• Check your sides: After leveling the front and rear of the motorhome, you will often find that one of the sides has become too low. So, at this point, you will need to repeat the first step to level the sides once more.
  • Put down the fourth jack. At this point, you have likely only used 4 jacks to get the RV level. While you do not need the last jack to level the RV, you still need to lower it to the ground to create a stable platform. Lower that last jack until it touches the ground and ever so slightly begins to lift the RV.
  • Check your lights. And... that's it! You are now finished, but one last check to make sure everything looks good should be in order. At this point, all of the jack lights should be on, and none of the "low side" lights should be illuminated.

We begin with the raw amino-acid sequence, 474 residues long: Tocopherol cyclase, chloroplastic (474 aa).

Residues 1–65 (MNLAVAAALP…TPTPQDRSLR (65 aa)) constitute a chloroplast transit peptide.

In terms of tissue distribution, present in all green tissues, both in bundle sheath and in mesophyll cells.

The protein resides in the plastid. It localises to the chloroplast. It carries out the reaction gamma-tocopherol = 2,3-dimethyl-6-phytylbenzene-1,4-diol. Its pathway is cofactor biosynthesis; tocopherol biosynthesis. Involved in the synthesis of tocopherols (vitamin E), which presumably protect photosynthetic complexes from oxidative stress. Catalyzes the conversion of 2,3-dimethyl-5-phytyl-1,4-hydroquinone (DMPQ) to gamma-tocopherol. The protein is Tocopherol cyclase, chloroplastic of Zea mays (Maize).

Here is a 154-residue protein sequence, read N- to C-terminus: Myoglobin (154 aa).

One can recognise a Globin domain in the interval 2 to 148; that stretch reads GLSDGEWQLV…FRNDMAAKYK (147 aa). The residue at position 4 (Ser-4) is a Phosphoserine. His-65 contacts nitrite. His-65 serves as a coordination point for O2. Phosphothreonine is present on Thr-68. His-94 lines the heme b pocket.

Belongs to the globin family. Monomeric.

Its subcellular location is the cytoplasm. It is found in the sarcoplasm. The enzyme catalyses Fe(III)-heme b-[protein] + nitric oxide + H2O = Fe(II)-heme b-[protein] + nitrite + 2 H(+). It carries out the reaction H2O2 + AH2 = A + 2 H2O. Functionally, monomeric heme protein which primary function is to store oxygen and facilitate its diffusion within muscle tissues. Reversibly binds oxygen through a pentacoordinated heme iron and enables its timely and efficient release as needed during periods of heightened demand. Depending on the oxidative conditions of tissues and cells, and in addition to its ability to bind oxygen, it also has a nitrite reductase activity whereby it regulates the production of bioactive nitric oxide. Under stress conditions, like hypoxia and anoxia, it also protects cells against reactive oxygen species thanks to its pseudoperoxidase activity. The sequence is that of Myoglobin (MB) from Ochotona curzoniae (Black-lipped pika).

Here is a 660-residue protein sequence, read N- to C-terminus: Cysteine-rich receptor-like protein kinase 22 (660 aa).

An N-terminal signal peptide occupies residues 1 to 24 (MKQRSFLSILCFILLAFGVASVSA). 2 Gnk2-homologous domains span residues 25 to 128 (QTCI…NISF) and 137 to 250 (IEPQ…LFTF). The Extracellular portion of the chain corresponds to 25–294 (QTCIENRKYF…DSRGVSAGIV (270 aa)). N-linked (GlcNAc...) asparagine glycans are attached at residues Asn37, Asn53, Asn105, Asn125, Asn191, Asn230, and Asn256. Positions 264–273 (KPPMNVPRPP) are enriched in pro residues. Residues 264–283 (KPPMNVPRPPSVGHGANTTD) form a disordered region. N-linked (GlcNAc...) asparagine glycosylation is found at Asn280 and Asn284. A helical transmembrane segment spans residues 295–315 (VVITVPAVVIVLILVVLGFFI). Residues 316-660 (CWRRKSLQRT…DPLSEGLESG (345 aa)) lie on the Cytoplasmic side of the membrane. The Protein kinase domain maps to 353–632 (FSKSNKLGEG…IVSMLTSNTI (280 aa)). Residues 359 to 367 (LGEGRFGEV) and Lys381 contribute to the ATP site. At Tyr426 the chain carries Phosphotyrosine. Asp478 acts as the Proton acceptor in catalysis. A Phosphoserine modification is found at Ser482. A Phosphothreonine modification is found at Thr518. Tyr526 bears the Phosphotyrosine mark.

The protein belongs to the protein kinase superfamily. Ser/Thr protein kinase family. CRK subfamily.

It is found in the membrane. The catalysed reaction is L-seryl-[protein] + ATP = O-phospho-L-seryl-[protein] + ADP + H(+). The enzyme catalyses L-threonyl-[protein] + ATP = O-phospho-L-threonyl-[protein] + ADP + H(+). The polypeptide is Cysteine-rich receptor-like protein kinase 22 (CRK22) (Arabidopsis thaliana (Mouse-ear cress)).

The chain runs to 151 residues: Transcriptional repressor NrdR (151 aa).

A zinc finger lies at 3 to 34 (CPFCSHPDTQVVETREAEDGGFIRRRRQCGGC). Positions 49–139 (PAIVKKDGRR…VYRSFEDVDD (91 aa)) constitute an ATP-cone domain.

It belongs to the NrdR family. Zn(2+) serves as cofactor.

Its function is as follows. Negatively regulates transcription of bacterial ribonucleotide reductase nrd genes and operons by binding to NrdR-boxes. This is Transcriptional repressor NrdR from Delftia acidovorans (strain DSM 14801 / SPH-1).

Some motorhomes come equipped with a computer-controlled automatic leveling system. The manual steps are all followed during this process, but now the system does most of the work for you - not too shabby!

Naturally, automatic leveling systems are much easier to use than manual leveling systems. This instruction manual from Level Up shows how a typical leveling system operates.

  • Turn the system on. Push the power button and check that the screen turns on.
  • Press the "Auto Level" button to begin the cycle.
  • Once the system has finished the leveling process, turn the system off.

Retract the Jacks

Okay, so at this point, your motorhome is comfortably and safely level. But what happens when you are ready to pack up and leave? Luckily, the jack retraction process couldn't be simpler.